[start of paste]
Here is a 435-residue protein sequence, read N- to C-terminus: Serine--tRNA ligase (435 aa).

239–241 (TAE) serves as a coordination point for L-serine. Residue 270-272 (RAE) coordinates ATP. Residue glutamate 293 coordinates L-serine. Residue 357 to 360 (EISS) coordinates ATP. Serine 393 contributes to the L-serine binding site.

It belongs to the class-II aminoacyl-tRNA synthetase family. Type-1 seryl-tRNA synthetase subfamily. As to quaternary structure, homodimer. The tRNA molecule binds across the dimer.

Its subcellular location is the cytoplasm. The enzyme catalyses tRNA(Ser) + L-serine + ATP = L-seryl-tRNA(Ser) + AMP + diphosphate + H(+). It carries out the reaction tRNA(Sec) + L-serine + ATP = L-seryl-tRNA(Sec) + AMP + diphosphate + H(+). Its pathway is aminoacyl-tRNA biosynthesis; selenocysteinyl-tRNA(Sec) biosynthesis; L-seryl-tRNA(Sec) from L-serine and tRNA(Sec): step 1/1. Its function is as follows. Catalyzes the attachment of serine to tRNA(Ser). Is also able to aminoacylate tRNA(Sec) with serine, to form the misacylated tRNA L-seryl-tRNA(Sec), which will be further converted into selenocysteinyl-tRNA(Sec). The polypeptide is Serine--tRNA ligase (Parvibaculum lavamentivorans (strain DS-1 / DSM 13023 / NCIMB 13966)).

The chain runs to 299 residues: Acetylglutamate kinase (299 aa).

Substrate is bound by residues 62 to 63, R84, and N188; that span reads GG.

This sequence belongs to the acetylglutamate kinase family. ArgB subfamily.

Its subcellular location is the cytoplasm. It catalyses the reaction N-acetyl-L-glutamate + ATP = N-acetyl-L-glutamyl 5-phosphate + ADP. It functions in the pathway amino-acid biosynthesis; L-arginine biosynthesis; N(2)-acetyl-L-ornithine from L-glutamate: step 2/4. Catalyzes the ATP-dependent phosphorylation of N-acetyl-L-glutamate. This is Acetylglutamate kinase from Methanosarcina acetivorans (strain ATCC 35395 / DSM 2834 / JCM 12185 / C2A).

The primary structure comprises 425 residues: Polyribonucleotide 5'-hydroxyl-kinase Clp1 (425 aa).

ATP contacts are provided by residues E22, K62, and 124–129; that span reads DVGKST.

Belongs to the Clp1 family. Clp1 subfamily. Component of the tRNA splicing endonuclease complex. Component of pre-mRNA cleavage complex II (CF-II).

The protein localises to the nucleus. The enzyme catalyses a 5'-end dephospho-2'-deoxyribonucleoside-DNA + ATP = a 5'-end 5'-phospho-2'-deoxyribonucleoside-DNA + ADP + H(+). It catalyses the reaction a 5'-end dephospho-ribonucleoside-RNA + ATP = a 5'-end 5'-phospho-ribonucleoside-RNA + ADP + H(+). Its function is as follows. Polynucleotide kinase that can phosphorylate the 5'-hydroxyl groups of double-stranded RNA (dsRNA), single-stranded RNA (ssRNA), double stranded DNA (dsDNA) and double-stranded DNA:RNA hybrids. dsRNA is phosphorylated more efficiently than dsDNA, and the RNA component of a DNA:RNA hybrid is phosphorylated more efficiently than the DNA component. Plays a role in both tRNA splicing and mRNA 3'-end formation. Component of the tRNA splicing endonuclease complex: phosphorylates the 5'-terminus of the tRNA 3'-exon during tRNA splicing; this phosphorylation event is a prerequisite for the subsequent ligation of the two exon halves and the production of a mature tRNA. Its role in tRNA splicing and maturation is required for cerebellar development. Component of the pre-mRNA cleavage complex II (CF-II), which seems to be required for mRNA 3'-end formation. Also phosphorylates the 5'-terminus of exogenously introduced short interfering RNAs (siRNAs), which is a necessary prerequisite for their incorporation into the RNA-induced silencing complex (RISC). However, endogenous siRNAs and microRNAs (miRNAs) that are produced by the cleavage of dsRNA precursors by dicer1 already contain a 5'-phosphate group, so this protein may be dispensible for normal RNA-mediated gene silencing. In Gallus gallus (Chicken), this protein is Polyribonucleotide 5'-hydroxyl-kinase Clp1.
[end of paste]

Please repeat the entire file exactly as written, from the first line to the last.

Here is a 435-residue protein sequence, read N- to C-terminus: Serine--tRNA ligase (435 aa).

239–241 (TAE) serves as a coordination point for L-serine. Residue 270-272 (RAE) coordinates ATP. Residue glutamate 293 coordinates L-serine. Residue 357 to 360 (EISS) coordinates ATP. Serine 393 contributes to the L-serine binding site.

It belongs to the class-II aminoacyl-tRNA synthetase family. Type-1 seryl-tRNA synthetase subfamily. As to quaternary structure, homodimer. The tRNA molecule binds across the dimer.

Its subcellular location is the cytoplasm. The enzyme catalyses tRNA(Ser) + L-serine + ATP = L-seryl-tRNA(Ser) + AMP + diphosphate + H(+). It carries out the reaction tRNA(Sec) + L-serine + ATP = L-seryl-tRNA(Sec) + AMP + diphosphate + H(+). Its pathway is aminoacyl-tRNA biosynthesis; selenocysteinyl-tRNA(Sec) biosynthesis; L-seryl-tRNA(Sec) from L-serine and tRNA(Sec): step 1/1. Its function is as follows. Catalyzes the attachment of serine to tRNA(Ser). Is also able to aminoacylate tRNA(Sec) with serine, to form the misacylated tRNA L-seryl-tRNA(Sec), which will be further converted into selenocysteinyl-tRNA(Sec). The polypeptide is Serine--tRNA ligase (Parvibaculum lavamentivorans (strain DS-1 / DSM 13023 / NCIMB 13966)).

The chain runs to 299 residues: Acetylglutamate kinase (299 aa).

Substrate is bound by residues 62 to 63, R84, and N188; that span reads GG.

This sequence belongs to the acetylglutamate kinase family. ArgB subfamily.

Its subcellular location is the cytoplasm. It catalyses the reaction N-acetyl-L-glutamate + ATP = N-acetyl-L-glutamyl 5-phosphate + ADP. It functions in the pathway amino-acid biosynthesis; L-arginine biosynthesis; N(2)-acetyl-L-ornithine from L-glutamate: step 2/4. Catalyzes the ATP-dependent phosphorylation of N-acetyl-L-glutamate. This is Acetylglutamate kinase from Methanosarcina acetivorans (strain ATCC 35395 / DSM 2834 / JCM 12185 / C2A).

The primary structure comprises 425 residues: Polyribonucleotide 5'-hydroxyl-kinase Clp1 (425 aa).

ATP contacts are provided by residues E22, K62, and 124–129; that span reads DVGKST.

Belongs to the Clp1 family. Clp1 subfamily. Component of the tRNA splicing endonuclease complex. Component of pre-mRNA cleavage complex II (CF-II).

The protein localises to the nucleus. The enzyme catalyses a 5'-end dephospho-2'-deoxyribonucleoside-DNA + ATP = a 5'-end 5'-phospho-2'-deoxyribonucleoside-DNA + ADP + H(+). It catalyses the reaction a 5'-end dephospho-ribonucleoside-RNA + ATP = a 5'-end 5'-phospho-ribonucleoside-RNA + ADP + H(+). Its function is as follows. Polynucleotide kinase that can phosphorylate the 5'-hydroxyl groups of double-stranded RNA (dsRNA), single-stranded RNA (ssRNA), double stranded DNA (dsDNA) and double-stranded DNA:RNA hybrids. dsRNA is phosphorylated more efficiently than dsDNA, and the RNA component of a DNA:RNA hybrid is phosphorylated more efficiently than the DNA component. Plays a role in both tRNA splicing and mRNA 3'-end formation. Component of the tRNA splicing endonuclease complex: phosphorylates the 5'-terminus of the tRNA 3'-exon during tRNA splicing; this phosphorylation event is a prerequisite for the subsequent ligation of the two exon halves and the production of a mature tRNA. Its role in tRNA splicing and maturation is required for cerebellar development. Component of the pre-mRNA cleavage complex II (CF-II), which seems to be required for mRNA 3'-end formation. Also phosphorylates the 5'-terminus of exogenously introduced short interfering RNAs (siRNAs), which is a necessary prerequisite for their incorporation into the RNA-induced silencing complex (RISC). However, endogenous siRNAs and microRNAs (miRNAs) that are produced by the cleavage of dsRNA precursors by dicer1 already contain a 5'-phosphate group, so this protein may be dispensible for normal RNA-mediated gene silencing. In Gallus gallus (Chicken), this protein is Polyribonucleotide 5'-hydroxyl-kinase Clp1.